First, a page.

We categorize the gathered information into three groups: certain, presumed, and unknown (white areas). It is within the realm of assumptions that future hypotheses lie. A hypothesis can be answered with a clear “yes” or “no.” For the third group, where we have no knowledge, we obtain information in response.

I borrowed this scheme from the seminar of Daria Khlopova and Evgeny Turovskaya

Whom to communicate with?

If the product already exists, communicate with your users or users of a similar product.

If the product doesn’t exist yet, talk to users of a similar product or individuals who have already tackled the problem that our product aims to solve.

Where to search?

The most obvious choice is among friends and acquaintances, as there is a high probability of reaching the desired participants through personal connections. You can also make a post on your social media accounts or arrange for a post in a relevant chat or group.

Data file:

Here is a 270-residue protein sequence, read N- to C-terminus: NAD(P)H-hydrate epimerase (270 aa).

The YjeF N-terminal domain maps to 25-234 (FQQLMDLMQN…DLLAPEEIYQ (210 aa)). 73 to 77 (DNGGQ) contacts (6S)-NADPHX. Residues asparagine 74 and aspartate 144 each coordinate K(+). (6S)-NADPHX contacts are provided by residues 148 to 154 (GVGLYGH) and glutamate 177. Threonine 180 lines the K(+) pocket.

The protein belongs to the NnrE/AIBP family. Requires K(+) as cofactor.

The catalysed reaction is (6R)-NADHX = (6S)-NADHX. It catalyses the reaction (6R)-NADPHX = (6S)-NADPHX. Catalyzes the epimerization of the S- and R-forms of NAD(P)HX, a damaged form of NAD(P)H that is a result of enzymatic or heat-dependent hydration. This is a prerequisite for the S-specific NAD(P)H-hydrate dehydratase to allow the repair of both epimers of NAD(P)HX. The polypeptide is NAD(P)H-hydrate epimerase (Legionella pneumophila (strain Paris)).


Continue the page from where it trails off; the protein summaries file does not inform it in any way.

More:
Ideally, the client would provide the participants, especially if you are working on an internal product. However, it’s not advisable to rely solely on this fortunate outcome.

There may be cases when you cannot reach the desired category of participants🤷‍♀️. This often includes respondents such as:

  • People from another country.
  • Individuals with maladaptive behavior.
  • Individuals who have experienced the loss of loved ones.
  • Undocumented migrants.
  • Legal professionals.

What should you do in such cases? Rely on indirect data obtained from people who work with or know the individuals we need.

What should you do then? Conduct interviews with respondents who are connected to our target audience and work with indirect data. Yes, this information will not be firsthand, but sometimes that’s all we can do.